A DECISION on plans to build almost 170 homes on a long empty brownfield site will be made by Councillors next week.

Plans for homes on the former Grattan site at Lidget Green date back several years, and on Thursday an application for 167 homes will go before Bradford Council's Regulatory and Appeals Committee.

Members will be advised to approve the application, by Gleeson Redevelopment, despite the fact that no affordable homes will be included in the development.

The site is opposite a Yorkshire Ambulance Service station, near Dixons Kings Academy and next to the former Rentokill site - another swath of empty land that has been earmarked for housing.

Grattan's Otto House headquarters was demolished in 2012 and the land, at the junction of Ingleby Road and Northside Road, has been vacant since.

When the company submitted the latest plans for this site earlier this year, they said the company focuses "solely in building low cost homes for people on low incomes in areas of industrial decline and social and economic deprivation."

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It added: "The proposed residential development would make a significant contribution to the Council’s housing supply and, importantly, the Council’s required five-year housing land supply targets."

Two, three and four bed homes will be included in the new estate, but the company says including "affordable" housing would make the entire development unviable.

Bradford Council would normally require for at least 25 per cent of houses in developments like this to fall into the affordable housing category.

A report to Councillors says: "The applicant has stated that the development cannot incorporate the provision any affordable housing as this would make the development unviable.

"In support of this the applicant has submitted a Financial Viability Appraisal that has been independently assessed and has concurred with the conclusion that the development could not support the provision of any affordable housing without have a significant impact on the viability of the proposal."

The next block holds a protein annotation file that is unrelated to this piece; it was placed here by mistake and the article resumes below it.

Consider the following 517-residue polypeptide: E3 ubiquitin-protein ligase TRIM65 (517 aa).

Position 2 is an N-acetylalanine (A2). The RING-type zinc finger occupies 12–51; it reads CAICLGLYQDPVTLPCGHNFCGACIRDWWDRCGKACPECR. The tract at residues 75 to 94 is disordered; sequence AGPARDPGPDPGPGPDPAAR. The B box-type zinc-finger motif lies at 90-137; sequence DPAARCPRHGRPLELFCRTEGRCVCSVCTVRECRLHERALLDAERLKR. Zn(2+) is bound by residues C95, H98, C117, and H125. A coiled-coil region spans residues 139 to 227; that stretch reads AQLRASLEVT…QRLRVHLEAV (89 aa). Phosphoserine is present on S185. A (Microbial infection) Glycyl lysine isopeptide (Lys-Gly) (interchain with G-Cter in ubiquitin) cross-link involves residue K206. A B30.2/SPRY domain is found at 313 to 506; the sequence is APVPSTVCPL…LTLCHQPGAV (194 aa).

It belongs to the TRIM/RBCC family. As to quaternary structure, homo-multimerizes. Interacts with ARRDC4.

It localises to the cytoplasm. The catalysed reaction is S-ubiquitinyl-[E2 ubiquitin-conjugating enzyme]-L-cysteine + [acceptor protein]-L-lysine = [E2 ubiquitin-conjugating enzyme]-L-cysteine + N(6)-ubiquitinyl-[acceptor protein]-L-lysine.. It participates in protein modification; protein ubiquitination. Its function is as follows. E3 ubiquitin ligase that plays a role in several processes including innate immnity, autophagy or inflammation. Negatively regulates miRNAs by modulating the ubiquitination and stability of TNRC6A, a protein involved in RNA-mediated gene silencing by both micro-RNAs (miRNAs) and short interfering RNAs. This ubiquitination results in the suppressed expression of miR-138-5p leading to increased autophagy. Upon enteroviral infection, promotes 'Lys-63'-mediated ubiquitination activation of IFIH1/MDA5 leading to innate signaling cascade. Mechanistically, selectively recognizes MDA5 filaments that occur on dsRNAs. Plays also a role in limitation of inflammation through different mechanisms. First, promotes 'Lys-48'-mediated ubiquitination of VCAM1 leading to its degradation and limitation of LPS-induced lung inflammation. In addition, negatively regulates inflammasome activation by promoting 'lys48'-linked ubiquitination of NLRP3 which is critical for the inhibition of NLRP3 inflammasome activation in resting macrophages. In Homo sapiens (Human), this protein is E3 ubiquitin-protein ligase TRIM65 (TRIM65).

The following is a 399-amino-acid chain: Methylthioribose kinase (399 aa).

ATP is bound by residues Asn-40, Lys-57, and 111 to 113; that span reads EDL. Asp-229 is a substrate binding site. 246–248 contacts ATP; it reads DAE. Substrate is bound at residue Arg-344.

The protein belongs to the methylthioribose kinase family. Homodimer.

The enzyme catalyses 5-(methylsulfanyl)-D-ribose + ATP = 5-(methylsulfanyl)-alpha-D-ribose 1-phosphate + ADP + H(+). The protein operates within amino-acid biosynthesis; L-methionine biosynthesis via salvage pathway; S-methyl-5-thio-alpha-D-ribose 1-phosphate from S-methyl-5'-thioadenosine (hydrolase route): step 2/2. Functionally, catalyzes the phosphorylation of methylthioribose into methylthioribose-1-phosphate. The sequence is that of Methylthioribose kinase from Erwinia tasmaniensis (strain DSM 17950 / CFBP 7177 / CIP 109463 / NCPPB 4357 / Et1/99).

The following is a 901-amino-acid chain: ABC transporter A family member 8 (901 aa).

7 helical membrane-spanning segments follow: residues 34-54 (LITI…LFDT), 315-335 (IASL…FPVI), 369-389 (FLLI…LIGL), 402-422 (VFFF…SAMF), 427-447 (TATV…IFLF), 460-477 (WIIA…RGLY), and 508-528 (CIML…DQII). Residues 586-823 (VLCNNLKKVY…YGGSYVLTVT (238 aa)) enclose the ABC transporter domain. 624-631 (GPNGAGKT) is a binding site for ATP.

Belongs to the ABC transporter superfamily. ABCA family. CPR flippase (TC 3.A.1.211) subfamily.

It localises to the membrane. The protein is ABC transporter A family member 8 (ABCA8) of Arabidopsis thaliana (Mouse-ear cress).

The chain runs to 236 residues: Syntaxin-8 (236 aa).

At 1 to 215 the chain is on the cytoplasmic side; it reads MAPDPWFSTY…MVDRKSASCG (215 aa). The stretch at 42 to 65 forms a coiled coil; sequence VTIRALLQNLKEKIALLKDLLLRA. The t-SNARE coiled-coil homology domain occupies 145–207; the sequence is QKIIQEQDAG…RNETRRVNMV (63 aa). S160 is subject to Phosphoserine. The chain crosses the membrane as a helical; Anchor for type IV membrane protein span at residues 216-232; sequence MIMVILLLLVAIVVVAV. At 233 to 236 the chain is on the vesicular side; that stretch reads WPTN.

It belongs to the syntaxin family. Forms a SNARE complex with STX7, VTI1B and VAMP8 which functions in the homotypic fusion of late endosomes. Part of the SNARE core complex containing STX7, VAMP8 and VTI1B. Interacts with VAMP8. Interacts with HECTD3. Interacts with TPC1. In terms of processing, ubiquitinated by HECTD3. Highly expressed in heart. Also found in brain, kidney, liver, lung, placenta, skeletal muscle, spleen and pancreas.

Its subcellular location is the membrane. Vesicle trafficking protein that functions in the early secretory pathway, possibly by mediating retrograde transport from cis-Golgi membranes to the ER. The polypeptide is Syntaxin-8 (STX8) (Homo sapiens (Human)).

There had been five objections to the plans - some coming from staff at the Yorkshire Ambulance Service station opposite the site.

Steve Smalley, service delivery manager at Yorkshire Ambulance Service, said: "The traffic and parking situation is already very difficult during the Dixons Acadamy drop off and pick up time.

"With the introduction of the proposed 167 new properties this would just cause even more traffic in the area which would potentially compromise our response of emergency vehicles to life threatening emergencies."

Another objector claimed the site should be used as a cemetery rather than a housing development. Planning officers have responded to that objection saying: "The application under consideration is for a residential development scheme. Other possible uses of the site may be considered more suitable by members of the public but these cannot be used as a reason to refuse an application."

Council highways officers have not raised any concerns about the plans, and suggest a Traffic Regulation Order is implemented to restrict parking on Northside Road, as well as a yellow box junction at the junction of Northside Road and Ingleby Road.

Proposed conditions of the development include that each house on the site include an electric vehicle charging point.

The committee meets in City Hall at 10am on Thursday.